The Supreme Court in its judgment dated 19 May 2020 in Kavita Kanwar -v- Mrs. Pamela Mehta & Ors [Civil Appeal No. 3688 of 2017] reiterated the law surrounding suspicious circumstances surrounding a Will in probate cases.


The testatrix passed away on 21 May 2006, leaving behind two daughters and a son, and a Will dated 20 May 2003 (“Will”). The testatrix last lived on the ground floor of a property in Defence Colony, which was previously gifted by the testatrix’s husband to Ms Kavita Kanwar- the appellant. The late husband of the testatrix bequeathed the entire property except the ground floor to the testatrix. The elder and widowed daughter of the testatrix, Ms Pamela Mehta- the respondent no.1 was in occupation of the first floor of the property with the testatrix’s consent.

The testatrix’s bequeath under the Will was as follows:

  • Ms Kanwar was the executor of the Will, the major beneficiary and residual owner of all other property thereunder. The testatrix left her entire portion in favour of Ms Kanwar, however, a provision for residence was made for Ms Mehta. The said residence for Ms Mehta was to be constructed by Ms Kanwar on the terrace of the said property or in case of demolition of the said property, the top floor of the new building to be constructed was to be left for her. The Will was silent as to when or how such construction was to be done.
  • Prithiviraj Mamik (the respondent no. 2) the son of the testatrix was given ‘credit balance’ lying in the bank accounts of the testatrix.

The executor approached the Court for probate of the Will.

Findings of the Trial Court and High Court

The Trial court dealt with all allegations of suspicious circumstances concerning the Will and found that the appellant had not been able to remove the suspicions and hence, dismissed the petition. The High Court affirmed the findings of the Trial Court. The suspicious circumstances as per the Court, were inter alia, as follows:

  • The appellant played an active role in execution of the Will and was the major beneficiary thereunder.
  • Exclusion of the only son from the immovable property when the relationship between them was not strained.
  • The other daughter of the testatrix did not get a substantial share. The Court was of the view that her substantial exclusion from the Will, when there was no proof of strained relationship, made the Will unnatural and unfair. The Court especially took note of the fact that the Ms Mehta was taking care of the ailing testatrix and lived in the floor above her.
  • The manner of writing and execution of the Will was not satisfactory. As the testatrix was not well educated, the usage of technical and legal words and traces of pencil lines beneath the handwritten portions gave an impression that the testatrix was asked to write as per dictation on the particular portion.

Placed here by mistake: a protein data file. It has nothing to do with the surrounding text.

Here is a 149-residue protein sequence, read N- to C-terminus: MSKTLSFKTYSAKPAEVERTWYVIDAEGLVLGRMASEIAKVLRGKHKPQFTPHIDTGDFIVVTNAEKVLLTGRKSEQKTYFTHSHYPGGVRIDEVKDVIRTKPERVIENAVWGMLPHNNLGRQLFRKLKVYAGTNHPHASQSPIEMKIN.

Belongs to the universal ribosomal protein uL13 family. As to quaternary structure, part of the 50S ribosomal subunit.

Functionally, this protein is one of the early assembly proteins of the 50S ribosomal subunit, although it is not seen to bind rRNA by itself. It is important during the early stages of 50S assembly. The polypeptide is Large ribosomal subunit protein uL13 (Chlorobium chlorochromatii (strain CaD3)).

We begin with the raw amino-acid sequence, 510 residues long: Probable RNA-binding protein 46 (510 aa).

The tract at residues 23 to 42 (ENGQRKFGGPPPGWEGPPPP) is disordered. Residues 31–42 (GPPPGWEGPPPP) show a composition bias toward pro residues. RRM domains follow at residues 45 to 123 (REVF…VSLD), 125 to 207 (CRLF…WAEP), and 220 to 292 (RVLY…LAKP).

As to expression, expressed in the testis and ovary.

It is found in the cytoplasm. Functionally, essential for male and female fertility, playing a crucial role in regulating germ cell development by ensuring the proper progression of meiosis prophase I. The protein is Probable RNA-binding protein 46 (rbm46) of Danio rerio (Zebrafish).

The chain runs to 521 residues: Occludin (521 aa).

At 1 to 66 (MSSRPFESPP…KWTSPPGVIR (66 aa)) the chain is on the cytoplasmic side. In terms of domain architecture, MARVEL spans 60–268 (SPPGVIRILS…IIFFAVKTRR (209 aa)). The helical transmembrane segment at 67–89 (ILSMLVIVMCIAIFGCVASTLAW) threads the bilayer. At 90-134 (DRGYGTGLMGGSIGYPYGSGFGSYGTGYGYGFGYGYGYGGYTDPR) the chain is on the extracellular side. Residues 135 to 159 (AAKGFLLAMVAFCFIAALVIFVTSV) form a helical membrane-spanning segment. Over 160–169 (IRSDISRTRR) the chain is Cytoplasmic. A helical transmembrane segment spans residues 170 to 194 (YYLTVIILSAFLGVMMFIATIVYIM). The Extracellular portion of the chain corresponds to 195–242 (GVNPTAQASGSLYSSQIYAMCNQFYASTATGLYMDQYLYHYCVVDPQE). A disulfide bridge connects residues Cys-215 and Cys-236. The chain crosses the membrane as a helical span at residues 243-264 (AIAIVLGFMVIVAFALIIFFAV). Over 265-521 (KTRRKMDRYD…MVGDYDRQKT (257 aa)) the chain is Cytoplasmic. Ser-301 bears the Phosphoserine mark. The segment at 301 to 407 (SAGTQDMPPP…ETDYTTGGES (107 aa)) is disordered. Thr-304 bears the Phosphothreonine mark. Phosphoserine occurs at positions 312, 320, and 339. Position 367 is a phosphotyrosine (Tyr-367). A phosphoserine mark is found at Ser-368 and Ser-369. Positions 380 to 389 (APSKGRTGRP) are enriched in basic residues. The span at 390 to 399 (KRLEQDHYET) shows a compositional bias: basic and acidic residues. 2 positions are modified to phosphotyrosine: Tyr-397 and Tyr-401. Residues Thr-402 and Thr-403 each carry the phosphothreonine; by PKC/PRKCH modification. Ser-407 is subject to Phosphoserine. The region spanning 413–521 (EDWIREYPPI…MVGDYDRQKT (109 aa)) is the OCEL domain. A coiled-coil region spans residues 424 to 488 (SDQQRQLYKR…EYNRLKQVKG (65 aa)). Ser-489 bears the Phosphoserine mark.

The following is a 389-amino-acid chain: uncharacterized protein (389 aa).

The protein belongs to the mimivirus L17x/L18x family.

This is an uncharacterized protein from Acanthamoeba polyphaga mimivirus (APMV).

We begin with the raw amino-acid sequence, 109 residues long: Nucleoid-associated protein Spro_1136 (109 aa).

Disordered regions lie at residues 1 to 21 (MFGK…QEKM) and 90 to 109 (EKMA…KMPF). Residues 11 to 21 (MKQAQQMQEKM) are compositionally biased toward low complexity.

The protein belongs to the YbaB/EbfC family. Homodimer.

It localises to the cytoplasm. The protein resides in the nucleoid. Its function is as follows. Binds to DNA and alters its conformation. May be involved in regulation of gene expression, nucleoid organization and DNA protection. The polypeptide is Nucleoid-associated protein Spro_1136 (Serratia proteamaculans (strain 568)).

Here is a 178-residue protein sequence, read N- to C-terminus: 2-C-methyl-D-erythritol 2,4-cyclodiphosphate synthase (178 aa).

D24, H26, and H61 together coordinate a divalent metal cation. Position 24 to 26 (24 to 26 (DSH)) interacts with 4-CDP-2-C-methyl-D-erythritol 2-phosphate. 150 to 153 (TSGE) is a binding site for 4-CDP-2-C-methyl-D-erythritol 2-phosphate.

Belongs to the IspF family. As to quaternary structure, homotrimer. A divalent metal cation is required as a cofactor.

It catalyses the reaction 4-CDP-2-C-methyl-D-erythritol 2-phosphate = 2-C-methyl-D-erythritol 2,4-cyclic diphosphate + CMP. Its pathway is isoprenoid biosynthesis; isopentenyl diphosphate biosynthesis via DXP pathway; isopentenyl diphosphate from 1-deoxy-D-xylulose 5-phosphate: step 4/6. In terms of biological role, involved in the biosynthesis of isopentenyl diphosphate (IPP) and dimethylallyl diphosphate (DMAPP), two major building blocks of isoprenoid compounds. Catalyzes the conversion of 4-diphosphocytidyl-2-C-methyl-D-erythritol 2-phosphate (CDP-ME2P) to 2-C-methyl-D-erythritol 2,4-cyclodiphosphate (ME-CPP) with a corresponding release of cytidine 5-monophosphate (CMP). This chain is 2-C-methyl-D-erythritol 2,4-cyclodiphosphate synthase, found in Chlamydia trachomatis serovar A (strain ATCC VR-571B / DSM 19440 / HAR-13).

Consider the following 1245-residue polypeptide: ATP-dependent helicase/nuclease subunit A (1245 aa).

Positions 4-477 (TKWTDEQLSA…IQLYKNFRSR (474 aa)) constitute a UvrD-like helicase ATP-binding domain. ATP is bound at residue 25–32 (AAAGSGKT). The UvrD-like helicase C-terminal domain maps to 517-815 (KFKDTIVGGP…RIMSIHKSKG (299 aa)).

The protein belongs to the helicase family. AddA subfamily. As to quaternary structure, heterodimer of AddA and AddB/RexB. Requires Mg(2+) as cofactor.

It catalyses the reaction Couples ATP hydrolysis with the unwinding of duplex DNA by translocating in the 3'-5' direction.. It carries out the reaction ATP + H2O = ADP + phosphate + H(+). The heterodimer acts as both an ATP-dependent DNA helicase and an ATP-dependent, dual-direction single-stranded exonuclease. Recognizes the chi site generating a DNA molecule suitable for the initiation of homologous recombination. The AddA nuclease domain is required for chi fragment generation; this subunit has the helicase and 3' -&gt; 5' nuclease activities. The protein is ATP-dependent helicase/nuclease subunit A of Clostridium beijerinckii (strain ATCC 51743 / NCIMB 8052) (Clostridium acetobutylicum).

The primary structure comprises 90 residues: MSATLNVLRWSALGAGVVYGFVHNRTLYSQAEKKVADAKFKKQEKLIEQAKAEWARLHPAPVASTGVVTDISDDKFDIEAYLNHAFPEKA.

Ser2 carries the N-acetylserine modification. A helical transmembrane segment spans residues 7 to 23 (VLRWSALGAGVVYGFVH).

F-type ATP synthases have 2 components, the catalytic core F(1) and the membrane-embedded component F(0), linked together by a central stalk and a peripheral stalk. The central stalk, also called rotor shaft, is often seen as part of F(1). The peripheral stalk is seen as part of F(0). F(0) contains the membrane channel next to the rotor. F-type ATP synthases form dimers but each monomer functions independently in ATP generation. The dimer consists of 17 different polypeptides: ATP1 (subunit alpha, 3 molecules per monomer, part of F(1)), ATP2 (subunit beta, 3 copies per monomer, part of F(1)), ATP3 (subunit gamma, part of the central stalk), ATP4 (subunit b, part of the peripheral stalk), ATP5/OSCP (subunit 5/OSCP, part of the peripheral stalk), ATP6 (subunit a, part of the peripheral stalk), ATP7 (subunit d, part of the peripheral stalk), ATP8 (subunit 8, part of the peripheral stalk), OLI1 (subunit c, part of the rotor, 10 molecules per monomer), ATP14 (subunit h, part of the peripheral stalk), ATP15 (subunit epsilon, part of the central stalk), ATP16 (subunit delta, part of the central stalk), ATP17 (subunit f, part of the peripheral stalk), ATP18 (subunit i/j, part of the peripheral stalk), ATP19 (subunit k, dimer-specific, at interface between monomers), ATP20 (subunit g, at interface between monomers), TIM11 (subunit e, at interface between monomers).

• The Court was of the view that the attesting witnesses were unreliable, and they made contradictory statements.
  • The Court took note of the fact that the Will was executed in secrecy as Ms Mehta, who was living on the floor above, was made aware of the execution of the Will only after three years from the date of its execution.

Issue before the Supreme Court

Whether the Trial Court and the High Court were justified in declining to grant probate in relation to the Will as prayed for.

Findings of the Supreme Court

The Supreme Court observed that there were various factors causing suspicion that had been taken into account by the Trial Court and the High Court. While each factor by itself and standing alone, may not individually operate against the validity of the Will, a cumulative effect of all those factors may determine that the Will did not truly represent the last wish and testament of the testatrix.

These suspicious circumstances were further aggravated by the propounder’s own conduct.

Given the number of factors shrouded in suspicion and the propounder’s inability to clear them, the Court found it unbelievable that the bequest was a result of a free hand and a free mind, and that it did not convey the last wish of the testatrix.  Accordingly, the appeal was dismissed.


While dealing with an uncontested Will, the Court being a Court of conscience still has to satisfy itself as to the genuineness of the Will.  Needless to say, the responsibility is much higher on the Court in a contested proceeding. From a reading of this judgment it is clear that, simply meeting the requirements for proof of a Will in terms of Section 63 of Indian Succession Act, 1955 and Section 68 of the Evidence Act, 1872 may not suffice for grant of Probate; the suspicious circumstances revolving around the execution of the Will must be removed. The important take  away in the case is that if there are multiple suspicious circumstances surrounding the execution of a will, a combined effect of those circumstances can be enough to deny the grant of a probate even if the individual factors on their own standing would not have been enough for such denial.